Skip to main content

News & Media

News & Media Front Page

New Finding Sheds Light on Mechanism of Inflammation in Lupus, Other Disorders

Contact

Duke Health News 919-660-1306

Durham, NC -- New insights into how the body eliminates dead
cells could lead to new approaches for treating conditions
including lupus and cancer, or for preventing infections
following trauma. Researchers at Duke University Medical Center
and the Durham
Veterans Administration Hospital
say the specialized cells
that clear dead cells from the body have a much more
complicated -- and important -- role than scientists previously
understood.

Most human cells die through a process known as apoptosis,
or "programmed cell death," and are rapidly removed from the
body. In contrast, necrotic death occurs when cells die from
injury or disease. Increased amounts of DNA from dead cells can
be measured in the blood following a wide range of medical
events including trauma, heart attacks, blood clots to the lung
and chemotherapy treatment. Best known as the molecule of
heredity, DNA may perform other activities when it is released
from dead cells and appears in the blood.

Dead cells are cleared from the body by macrophages,
scavenger cells of the immune system. When macrophages do not
remove dead cells, the contents of the dead cells, including
the DNA, can trigger a response from the immune system, which
may eventually weaken the body and leave it susceptible to
infection, a common complication following trauma. For people
with lupus, the contents of the dead cells, especially DNA, may
form immune complexes with antibodies that can cause
inflammation that is not only painful but also damaging to
organs such as the kidneys.

Scientists have long believed DNA from dead cells is present
in the bloodstream only when macrophages become overwhelmed
with more dead cells than they can remove. In other words, the
contents of the dead cells "overflow" from the macrophages.
David Pisetsky, M.D., professor of medicine and chief of the
division of rheumatology and immunology at Duke University
Medical Center, and colleagues recently discovered this may not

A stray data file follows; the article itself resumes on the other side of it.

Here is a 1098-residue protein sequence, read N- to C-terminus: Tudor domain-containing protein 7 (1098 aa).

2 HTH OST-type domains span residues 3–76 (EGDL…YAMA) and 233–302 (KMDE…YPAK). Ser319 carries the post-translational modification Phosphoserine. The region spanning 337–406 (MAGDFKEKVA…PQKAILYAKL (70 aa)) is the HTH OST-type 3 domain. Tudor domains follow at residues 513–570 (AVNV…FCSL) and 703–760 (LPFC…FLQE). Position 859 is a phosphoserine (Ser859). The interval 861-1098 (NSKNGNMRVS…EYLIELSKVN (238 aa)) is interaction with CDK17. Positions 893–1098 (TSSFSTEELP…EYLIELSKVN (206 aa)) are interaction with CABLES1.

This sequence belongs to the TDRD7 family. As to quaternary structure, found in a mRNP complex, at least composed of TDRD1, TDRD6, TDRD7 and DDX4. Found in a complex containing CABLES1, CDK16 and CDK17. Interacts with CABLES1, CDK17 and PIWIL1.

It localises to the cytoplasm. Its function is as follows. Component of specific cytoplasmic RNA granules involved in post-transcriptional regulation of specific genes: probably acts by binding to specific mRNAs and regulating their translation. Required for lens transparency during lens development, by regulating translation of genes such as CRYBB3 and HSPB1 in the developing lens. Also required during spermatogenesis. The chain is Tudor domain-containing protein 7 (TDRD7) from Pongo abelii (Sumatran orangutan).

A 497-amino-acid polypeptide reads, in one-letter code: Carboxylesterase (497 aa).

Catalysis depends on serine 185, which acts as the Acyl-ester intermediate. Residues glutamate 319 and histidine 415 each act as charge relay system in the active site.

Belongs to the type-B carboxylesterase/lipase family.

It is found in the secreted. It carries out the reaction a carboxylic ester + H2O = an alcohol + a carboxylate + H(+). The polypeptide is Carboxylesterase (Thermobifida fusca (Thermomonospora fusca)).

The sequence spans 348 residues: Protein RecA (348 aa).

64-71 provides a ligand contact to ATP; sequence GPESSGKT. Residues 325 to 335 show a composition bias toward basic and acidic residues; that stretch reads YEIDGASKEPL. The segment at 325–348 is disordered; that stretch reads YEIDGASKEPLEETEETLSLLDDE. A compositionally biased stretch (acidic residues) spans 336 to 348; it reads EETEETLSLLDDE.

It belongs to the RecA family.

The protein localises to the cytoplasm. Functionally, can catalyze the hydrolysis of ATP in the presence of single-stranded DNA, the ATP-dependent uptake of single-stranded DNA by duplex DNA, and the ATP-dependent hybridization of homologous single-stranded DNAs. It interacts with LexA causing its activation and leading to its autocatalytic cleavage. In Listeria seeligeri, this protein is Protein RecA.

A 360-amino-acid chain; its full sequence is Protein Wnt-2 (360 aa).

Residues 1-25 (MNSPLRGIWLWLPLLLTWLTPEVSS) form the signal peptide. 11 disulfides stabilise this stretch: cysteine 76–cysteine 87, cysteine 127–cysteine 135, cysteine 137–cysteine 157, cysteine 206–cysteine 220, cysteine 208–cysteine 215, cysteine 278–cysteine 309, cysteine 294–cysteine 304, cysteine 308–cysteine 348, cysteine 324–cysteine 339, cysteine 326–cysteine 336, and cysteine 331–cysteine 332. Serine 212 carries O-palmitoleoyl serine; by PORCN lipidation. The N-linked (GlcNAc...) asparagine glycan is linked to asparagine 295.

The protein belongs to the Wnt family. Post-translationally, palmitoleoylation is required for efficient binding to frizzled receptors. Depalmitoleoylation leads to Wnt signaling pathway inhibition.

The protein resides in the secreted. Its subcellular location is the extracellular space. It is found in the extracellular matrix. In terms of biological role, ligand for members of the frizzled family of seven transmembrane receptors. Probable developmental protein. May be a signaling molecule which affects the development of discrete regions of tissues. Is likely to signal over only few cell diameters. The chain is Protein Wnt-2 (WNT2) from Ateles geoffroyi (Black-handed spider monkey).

be the case. The Duke team reports their findings, from studies
funded by the Alliance
for Lupus Research
, in the Sept. 15, 2003, issue of the
journal Blood.

The Duke team was surprised while performing a series of
experiments to determine whether administration of a large
amount of apoptotic and necrotic cells would cause an increased
amount of DNA to appear in the blood of mice. In their first
experiment, the researchers found that injecting mice with a
large quantity of dead cells indeed resulted in increased DNA
in the mice's blood.

In the next experiment, they engineered mice lacking
macrophages and injected the mice with a large quantity of dead
cells. Because macrophages were not present to remove the dead
cells, the team expected to find all of the dead cell DNA in
the bloodstream. Instead, they found none.

"This result was totally unexpected, and caused us to step
back and consider how the macrophages function to remove cell
waste," Pisetsky said. Without macrophages, his team eventually
theorized, dead cells cannot be broken down efficiently enough
for DNA to appear in the bloodstream at a detectable level.
Cells not processed by macrophages and removed from the body
may accumulate and cause inflammation.

"What we hypothesize is that uptake by macrophages is not
just part of the process, but is absolutely crucial to the
appearance of DNA from dead cells in the blood," Pisetsky said.
"The macrophages can't be bypassed by the dead cells, even if
there is more cell DNA than they can process."

According to the researchers, this would mean that DNA from
dead cells appears in the blood only when macrophages "fill" to
capacity and perhaps then die and release all of their
contents, including the DNA from the engulfed cells.

"If we are indeed correct," said Pisetsky, "then macrophages
play a much more crucial role than previously thought. This
finding could potentially have implications for the treatment
of lupus and other inflammatory conditions."

The researchers said macrophages might be reinforced to
clear larger amounts of dead cells, thus reducing the amount of
DNA and other cellular molecules that pass into the blood and
cause inflammation. "This mechanism could apply not only to
lupus, but also to conditions like cancer, where we often
intentionally kill large numbers of cells with chemotherapy and
other treatments," said Pisetsky.

Likewise, bolstering macrophages could help prevent the
immune response following trauma, and thereby help the body
maintain normal levels of immunity to prevent subsequent
infection.

The findings also may lend new insight to the function of
current lupus treatment with corticosteroids, the researchers
said. "Corticosteroids are one of the standard treatments for
inflammation in lupus. We've always thought the steroids worked
by reducing inflammation, but it may be that, in fact, they
strengthen the macrophages and prevent the inflammatory
response from beginning," said Pisetsky.

Joining Pisetsky in this research were Ning Jiang, M.D., of
the division of rheumatology and immunology at Duke University
Medical Center, and Charles Reich of the division of
rheumatology and immunology at the Durham Veterans
Administration Hospital.

News & Media Front Page